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Boasting in Weakness

Boasting in Weakness

Editor’s note: Today’s reading comes from the Cultural Backgrounds Study Bible, a powerful tool for helping you understand the context in which Scripture takes place. When you understand the time and place in which events occur, you gain all new insight into the truths of God’s Word. Imagine reading the Bible with a behind-the-scenes tour guide traveling beside you, providing a detailed history of the customs, culture, and literature of biblical times. Enjoy today’s selection.


I repeat: Let no one take me for a fool. But if you do, then tolerate me just as you would a fool, so that I may do a little boasting.In this self-confident boasting I am not talking as the Lord would, but as a fool.Since many are boasting in the way the world does, I too will boast. You gladly put up with fools since you are so wise!In fact, you even put up with anyone who enslaves you or exploits you or takes advantage of you or puts on airs or slaps you in the face. To my shame I admit that we were too weak for that! Whatever anyone else dares to boast about — I am speaking as a fool — I also dare to boast about. — 2 Corinthians 11:16-21 NIV

If I must boast, I will boast of the things that show my weakness. — 2 Corinthians 11:30 NIV

Ancient Boasting

Paul’s rivals have demeaned his skill (2 Corinthians 11:6), so he rhetorically embraces the role of fool that they have assigned to him; speakers often spoke in the persona of someone else to make a point. Implicitly, however, he attacks his opponents’ boasting as foolish (returning charges against opponents was conventional rhetorical custom). He boasts in his weakness, not in his honor. Paul’s way of boasting parodies and thus mocks self-boasting, and therefore a central feature of the Greco-Roman valuing of masculine competition and self-promotion. He walks the tightrope of answering fools as their folly deserves without being truly like them (Proverbs 26:4-5).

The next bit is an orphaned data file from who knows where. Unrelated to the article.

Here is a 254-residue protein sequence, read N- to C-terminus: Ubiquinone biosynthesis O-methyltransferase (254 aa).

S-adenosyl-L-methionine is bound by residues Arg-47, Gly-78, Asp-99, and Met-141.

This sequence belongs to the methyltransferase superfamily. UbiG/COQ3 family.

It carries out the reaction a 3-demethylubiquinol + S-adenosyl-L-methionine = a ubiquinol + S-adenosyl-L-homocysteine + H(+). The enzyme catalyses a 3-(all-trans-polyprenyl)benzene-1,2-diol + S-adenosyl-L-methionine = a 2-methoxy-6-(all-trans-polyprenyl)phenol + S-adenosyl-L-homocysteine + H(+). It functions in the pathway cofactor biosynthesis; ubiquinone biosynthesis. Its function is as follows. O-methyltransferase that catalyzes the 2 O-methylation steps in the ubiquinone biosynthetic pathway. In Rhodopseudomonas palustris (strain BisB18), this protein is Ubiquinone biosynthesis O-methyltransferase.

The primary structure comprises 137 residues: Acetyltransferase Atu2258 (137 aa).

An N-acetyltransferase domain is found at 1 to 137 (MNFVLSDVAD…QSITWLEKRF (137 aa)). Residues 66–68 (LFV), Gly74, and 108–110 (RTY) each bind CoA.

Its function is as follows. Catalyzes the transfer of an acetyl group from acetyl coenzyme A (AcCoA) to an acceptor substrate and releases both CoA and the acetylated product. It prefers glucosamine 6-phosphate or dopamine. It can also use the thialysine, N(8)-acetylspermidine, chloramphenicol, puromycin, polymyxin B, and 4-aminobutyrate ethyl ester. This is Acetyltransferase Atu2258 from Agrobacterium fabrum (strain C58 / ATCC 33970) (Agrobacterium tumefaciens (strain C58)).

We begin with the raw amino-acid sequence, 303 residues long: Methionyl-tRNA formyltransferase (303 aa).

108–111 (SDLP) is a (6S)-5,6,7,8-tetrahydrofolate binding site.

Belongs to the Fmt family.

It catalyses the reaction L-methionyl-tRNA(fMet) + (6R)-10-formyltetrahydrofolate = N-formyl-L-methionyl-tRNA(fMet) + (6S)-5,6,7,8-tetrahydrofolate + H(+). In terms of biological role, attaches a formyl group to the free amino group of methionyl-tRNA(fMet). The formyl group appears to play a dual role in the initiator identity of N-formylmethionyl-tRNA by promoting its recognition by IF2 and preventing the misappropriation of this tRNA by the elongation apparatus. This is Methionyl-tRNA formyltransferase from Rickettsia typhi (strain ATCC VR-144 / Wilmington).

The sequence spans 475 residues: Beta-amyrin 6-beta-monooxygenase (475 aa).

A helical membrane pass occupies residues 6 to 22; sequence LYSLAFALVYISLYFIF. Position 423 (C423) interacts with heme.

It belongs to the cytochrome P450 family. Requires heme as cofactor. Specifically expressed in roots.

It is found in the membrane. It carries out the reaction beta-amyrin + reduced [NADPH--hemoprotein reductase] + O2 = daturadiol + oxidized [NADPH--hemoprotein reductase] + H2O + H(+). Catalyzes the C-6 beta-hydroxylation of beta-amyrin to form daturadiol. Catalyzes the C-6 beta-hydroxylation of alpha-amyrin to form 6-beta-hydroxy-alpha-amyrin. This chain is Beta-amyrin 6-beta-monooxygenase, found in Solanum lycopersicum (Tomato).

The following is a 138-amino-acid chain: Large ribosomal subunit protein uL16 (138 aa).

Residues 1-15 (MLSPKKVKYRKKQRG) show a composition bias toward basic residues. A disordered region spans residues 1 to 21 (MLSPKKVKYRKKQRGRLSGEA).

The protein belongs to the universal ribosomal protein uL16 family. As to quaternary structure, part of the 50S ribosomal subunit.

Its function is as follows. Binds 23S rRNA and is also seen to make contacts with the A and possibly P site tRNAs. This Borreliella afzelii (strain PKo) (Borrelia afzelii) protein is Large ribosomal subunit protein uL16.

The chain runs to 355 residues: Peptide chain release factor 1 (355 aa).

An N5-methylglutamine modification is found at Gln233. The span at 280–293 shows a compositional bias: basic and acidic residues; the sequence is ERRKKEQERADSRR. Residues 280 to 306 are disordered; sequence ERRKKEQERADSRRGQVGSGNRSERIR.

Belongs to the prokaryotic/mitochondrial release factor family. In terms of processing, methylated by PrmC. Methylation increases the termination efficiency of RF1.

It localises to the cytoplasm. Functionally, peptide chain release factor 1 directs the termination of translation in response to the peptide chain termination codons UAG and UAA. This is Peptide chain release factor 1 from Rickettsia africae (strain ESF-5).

Ancient sources show that audiences often resented public boasting. They made exceptions, however, whenever it was done (or pretended to be done) for acceptable reasons — such as a speaker defending himself (as in 2 Corinthians 3:1; 2 Corinthians 5:12), replying to charges (2 Corinthians 10:10), speaking for his hearers’ welfare (2 Corinthians 5:12; 2 Corinthians 10:8), critiquing others’ misplaced arrogance (2 Corinthians 11:12, 2 Corinthians 11:18), or because of necessity (2 Corinthians 12:1, 2 Corinthians 12:11).

Sages could boast in how their sufferings demonstrated their endurance (see note on 2 Corinthians 4:8-12), but many in the Corinthian church probably looked instead to more familiar sources of pride in their culture. Monuments, civic buildings and other sites bore inscriptions praising wealthy donors; civic assemblies featured the voices of the powerful; public culture revolved around power. Boasting in weakness challenged the very values on which most boasts were founded— values antithetical to the good news of a crucified Savior (2 Corinthians 13:4; cf. 2 Corinthians 10:17).

Sixth-century Susiya synagogue inscription. The inscription honors the donor, Rabbi Isai, and the scribe, Rabbi Yohannan. Monuments, civic buildings, and other sites often bore inscriptions boasting of wealthy donors. Z. Radovan/

Excerpted with permission from the NIV Cultural Backgrounds Study Bible, copyright Zondervan, 2016.

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Your Turn

How does understanding Paul’s parody of Greco-Roman self-boasting help inform your reading of this Scripture? We’d love to hear your thoughts in the comments!

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